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H.R. 1169: Naval Air Station Fallon Housing and Safety Development Act; and H.R. 1299: White Sands Missile Range Security Enhancement Act




Statement of

Ned Farquhar

Deputy Assistant Secretary, Land and Minerals Management

U.S. Department of the Interior

Before the

U.S. House of Representatives

Committee on Natural Resources

Subcommittee on Public Lands and Environmental Regulation

Legislative Hearing on

H.R. 1169, Naval Air Station Fallon Housing and Safety Development Act

H.R. 1299, White Sands Missile Range Security Enhancement Act

April 26, 2013

Introduction

Thank you for the opportunity to present testimony on H.R. 1169, the Naval Air Station Fallon Housing and Safety Development Act, and H.R. 1299, the White Sands Missile Range Security Enhancement Act.The Administration supports the continued use of the lands identified in H.R. 1169 by the Department of the Navy (Navy) and the future use of the lands at issue in H.R. 1299 by the Department of the Army (Army).However, these bills, as introduced, would permanently transfer administrative jurisdiction over the subject lands. The Administration could support H.R. 1169 and H.R. 1299 if they were amended to withdraw and reserve the lands for military use consistent with the terms and conditions of past legislative withdrawals, and to codify the withdrawal and reservation in a new chapter of title 10, United States Code.The Administration also has concerns with the provisions in H.R. 1299 related to livestock grazing.We look forward to working with the Subcommittee and the sponsors on these modifications.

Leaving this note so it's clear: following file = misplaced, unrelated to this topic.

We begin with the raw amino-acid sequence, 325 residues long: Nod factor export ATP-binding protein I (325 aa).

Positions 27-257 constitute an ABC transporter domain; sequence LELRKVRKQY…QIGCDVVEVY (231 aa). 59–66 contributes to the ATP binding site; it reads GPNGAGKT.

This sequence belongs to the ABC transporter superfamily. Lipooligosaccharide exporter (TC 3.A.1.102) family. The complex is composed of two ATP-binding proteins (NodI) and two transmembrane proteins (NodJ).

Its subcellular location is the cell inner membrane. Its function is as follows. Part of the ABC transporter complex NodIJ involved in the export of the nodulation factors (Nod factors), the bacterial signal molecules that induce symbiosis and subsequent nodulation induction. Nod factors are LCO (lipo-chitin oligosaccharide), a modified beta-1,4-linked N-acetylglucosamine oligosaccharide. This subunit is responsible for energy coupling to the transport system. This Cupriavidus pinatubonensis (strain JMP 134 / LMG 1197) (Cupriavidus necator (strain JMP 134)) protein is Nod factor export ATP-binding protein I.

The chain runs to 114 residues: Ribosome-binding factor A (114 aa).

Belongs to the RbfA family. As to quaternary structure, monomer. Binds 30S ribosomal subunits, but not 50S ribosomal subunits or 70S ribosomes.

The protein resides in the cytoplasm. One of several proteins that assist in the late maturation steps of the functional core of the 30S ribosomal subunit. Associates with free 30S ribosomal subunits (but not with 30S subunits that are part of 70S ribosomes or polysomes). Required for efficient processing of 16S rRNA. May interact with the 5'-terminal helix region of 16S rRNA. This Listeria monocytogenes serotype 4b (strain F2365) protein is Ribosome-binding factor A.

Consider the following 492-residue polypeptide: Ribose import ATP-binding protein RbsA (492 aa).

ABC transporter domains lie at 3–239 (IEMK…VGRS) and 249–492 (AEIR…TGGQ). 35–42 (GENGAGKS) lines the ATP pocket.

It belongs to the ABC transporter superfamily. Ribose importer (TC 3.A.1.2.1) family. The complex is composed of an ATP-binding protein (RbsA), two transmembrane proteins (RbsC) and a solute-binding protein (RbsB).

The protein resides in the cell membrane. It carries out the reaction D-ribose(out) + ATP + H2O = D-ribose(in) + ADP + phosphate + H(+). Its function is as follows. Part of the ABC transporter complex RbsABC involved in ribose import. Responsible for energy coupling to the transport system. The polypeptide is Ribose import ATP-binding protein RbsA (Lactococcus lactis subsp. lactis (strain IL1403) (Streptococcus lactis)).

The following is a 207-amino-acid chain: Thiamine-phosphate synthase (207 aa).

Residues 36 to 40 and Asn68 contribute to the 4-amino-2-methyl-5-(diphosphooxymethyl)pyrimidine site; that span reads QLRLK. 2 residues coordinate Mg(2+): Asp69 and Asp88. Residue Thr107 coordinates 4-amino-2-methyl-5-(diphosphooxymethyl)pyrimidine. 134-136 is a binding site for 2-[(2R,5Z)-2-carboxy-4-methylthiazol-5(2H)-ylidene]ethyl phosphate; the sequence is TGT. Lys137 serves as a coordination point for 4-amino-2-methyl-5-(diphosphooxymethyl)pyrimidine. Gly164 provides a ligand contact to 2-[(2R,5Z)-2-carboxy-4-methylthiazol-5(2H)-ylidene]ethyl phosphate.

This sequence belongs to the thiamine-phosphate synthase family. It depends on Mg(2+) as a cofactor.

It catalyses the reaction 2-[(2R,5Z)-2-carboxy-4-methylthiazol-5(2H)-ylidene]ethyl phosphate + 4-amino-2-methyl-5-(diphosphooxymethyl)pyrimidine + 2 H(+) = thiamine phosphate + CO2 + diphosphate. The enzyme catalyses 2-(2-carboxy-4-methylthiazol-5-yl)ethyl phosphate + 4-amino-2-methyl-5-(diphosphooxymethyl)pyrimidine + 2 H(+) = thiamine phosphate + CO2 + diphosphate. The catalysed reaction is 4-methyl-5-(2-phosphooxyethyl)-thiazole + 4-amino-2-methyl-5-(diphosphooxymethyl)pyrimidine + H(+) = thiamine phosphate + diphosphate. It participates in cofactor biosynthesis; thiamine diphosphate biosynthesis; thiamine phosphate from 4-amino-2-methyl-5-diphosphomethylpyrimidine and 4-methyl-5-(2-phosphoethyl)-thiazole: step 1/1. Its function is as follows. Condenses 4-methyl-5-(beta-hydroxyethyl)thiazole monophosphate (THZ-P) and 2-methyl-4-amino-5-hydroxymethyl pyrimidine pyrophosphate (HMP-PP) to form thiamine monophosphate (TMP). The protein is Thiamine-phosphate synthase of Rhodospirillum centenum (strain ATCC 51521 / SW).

H.R. 1652, the Limestone Hills Training Area Withdrawal Act;H.R. 1673, the Naval Air Weapons Station China Lake Security Enhancement Act; H.R. 1676, the Johnson Valley National Off-Highway Vehicle Recreation Area Establishment Act; and 1691, the Chocolate Mountain Aerial Gunnery Range Security Enhancement Act were introduced three days ago.As a result, the Department of the Interior (DOI) has not had time to analyze these bills or consult with the Department of Defense (DOD) to determine their full impacts. The Administration is submitting a comprehensive legislative proposal for inclusion in the FY 2014 National Defense Authorization Act (NDAA) that includes a sectionaddressing the withdrawals covered in H.R.1652, H.R. 1691, H.R. 1673, and H.R. 1676.A copy of the section pertaining to the withdrawals was shared with the subcommittee staff this week. Accordingly, the Administration urges the House to pass this NDAA withdrawal proposal to support military use of the lands at Limestone Hills Training Area, Chocolate Mountain Aerial Gunnery Range (CMAGR), Naval Air Weapons Station (NAWS) China Lake, and Marine Corps Air Ground Combat Center (MCAGCC) Twentynine Palms.

DOI appreciates the importance of military installations for the security of the Nation and supports the multiple missions of our armed forces.  We are proud to be able to offer public lands to support military readiness, training, and testing, and are proud to be able to assist the military in meeting their mission needs.Throughout the country we have established productive partnerships and other working arrangements with the military and we intend to continue these many mutually beneficial arrangements.We are especially appreciative of the military's excellent stewardship of the natural resources they manage, both withdrawn public lands and acquired land.  For this reason, it is important that we preserve the option of the lands reverting to the public domain if the military determines that it no longer needs the lands.These arrangements have worked out well for all concerned and should continue.